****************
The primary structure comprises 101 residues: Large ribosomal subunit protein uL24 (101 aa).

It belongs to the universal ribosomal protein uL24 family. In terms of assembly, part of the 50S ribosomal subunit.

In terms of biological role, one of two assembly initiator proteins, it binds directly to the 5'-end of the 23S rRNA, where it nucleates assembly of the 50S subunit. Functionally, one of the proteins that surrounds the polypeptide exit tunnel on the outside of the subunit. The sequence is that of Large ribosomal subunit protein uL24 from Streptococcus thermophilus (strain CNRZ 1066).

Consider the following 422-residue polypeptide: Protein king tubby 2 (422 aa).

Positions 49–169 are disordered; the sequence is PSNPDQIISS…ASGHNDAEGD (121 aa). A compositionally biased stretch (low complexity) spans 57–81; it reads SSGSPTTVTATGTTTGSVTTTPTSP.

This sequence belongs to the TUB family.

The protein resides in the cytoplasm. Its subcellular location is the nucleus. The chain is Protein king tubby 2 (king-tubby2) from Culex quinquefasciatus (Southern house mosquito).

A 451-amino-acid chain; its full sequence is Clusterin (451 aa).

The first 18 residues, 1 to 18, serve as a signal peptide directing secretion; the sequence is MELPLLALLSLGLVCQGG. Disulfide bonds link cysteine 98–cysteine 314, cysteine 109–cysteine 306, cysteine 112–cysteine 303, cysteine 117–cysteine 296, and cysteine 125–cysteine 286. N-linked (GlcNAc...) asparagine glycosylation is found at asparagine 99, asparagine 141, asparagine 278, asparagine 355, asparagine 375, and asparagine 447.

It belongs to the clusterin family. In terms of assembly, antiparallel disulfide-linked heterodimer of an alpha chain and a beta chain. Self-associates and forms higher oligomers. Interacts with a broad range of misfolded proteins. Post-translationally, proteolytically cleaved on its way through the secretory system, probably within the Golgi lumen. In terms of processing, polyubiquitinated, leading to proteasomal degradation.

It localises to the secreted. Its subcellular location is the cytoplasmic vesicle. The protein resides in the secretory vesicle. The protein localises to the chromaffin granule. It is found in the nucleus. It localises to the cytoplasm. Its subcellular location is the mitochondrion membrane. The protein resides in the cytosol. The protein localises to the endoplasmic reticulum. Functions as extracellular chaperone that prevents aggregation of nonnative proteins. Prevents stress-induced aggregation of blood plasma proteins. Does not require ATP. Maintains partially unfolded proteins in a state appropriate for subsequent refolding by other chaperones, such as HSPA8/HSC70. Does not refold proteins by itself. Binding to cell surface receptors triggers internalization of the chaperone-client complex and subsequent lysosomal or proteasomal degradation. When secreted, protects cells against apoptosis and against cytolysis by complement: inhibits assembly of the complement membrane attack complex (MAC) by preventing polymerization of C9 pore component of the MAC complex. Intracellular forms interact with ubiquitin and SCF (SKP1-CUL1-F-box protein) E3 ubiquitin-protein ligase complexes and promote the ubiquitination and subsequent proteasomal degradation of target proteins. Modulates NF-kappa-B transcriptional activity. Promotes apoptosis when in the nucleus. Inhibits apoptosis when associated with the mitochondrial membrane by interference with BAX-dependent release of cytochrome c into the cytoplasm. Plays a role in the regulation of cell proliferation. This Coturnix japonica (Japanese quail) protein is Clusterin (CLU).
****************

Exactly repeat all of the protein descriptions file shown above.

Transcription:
The primary structure comprises 101 residues: Large ribosomal subunit protein uL24 (101 aa).

It belongs to the universal ribosomal protein uL24 family. In terms of assembly, part of the 50S ribosomal subunit.

In terms of biological role, one of two assembly initiator proteins, it binds directly to the 5'-end of the 23S rRNA, where it nucleates assembly of the 50S subunit. Functionally, one of the proteins that surrounds the polypeptide exit tunnel on the outside of the subunit. The sequence is that of Large ribosomal subunit protein uL24 from Streptococcus thermophilus (strain CNRZ 1066).

Consider the following 422-residue polypeptide: Protein king tubby 2 (422 aa).

Positions 49–169 are disordered; the sequence is PSNPDQIISS…ASGHNDAEGD (121 aa). A compositionally biased stretch (low complexity) spans 57–81; it reads SSGSPTTVTATGTTTGSVTTTPTSP.

This sequence belongs to the TUB family.

The protein resides in the cytoplasm. Its subcellular location is the nucleus. The chain is Protein king tubby 2 (king-tubby2) from Culex quinquefasciatus (Southern house mosquito).

A 451-amino-acid chain; its full sequence is Clusterin (451 aa).

The first 18 residues, 1 to 18, serve as a signal peptide directing secretion; the sequence is MELPLLALLSLGLVCQGG. Disulfide bonds link cysteine 98–cysteine 314, cysteine 109–cysteine 306, cysteine 112–cysteine 303, cysteine 117–cysteine 296, and cysteine 125–cysteine 286. N-linked (GlcNAc...) asparagine glycosylation is found at asparagine 99, asparagine 141, asparagine 278, asparagine 355, asparagine 375, and asparagine 447.

It belongs to the clusterin family. In terms of assembly, antiparallel disulfide-linked heterodimer of an alpha chain and a beta chain. Self-associates and forms higher oligomers. Interacts with a broad range of misfolded proteins. Post-translationally, proteolytically cleaved on its way through the secretory system, probably within the Golgi lumen. In terms of processing, polyubiquitinated, leading to proteasomal degradation.

It localises to the secreted. Its subcellular location is the cytoplasmic vesicle. The protein resides in the secretory vesicle. The protein localises to the chromaffin granule. It is found in the nucleus. It localises to the cytoplasm. Its subcellular location is the mitochondrion membrane. The protein resides in the cytosol. The protein localises to the endoplasmic reticulum. Functions as extracellular chaperone that prevents aggregation of nonnative proteins. Prevents stress-induced aggregation of blood plasma proteins. Does not require ATP. Maintains partially unfolded proteins in a state appropriate for subsequent refolding by other chaperones, such as HSPA8/HSC70. Does not refold proteins by itself. Binding to cell surface receptors triggers internalization of the chaperone-client complex and subsequent lysosomal or proteasomal degradation. When secreted, protects cells against apoptosis and against cytolysis by complement: inhibits assembly of the complement membrane attack complex (MAC) by preventing polymerization of C9 pore component of the MAC complex. Intracellular forms interact with ubiquitin and SCF (SKP1-CUL1-F-box protein) E3 ubiquitin-protein ligase complexes and promote the ubiquitination and subsequent proteasomal degradation of target proteins. Modulates NF-kappa-B transcriptional activity. Promotes apoptosis when in the nucleus. Inhibits apoptosis when associated with the mitochondrial membrane by interference with BAX-dependent release of cytochrome c into the cytoplasm. Plays a role in the regulation of cell proliferation. This Coturnix japonica (Japanese quail) protein is Clusterin (CLU).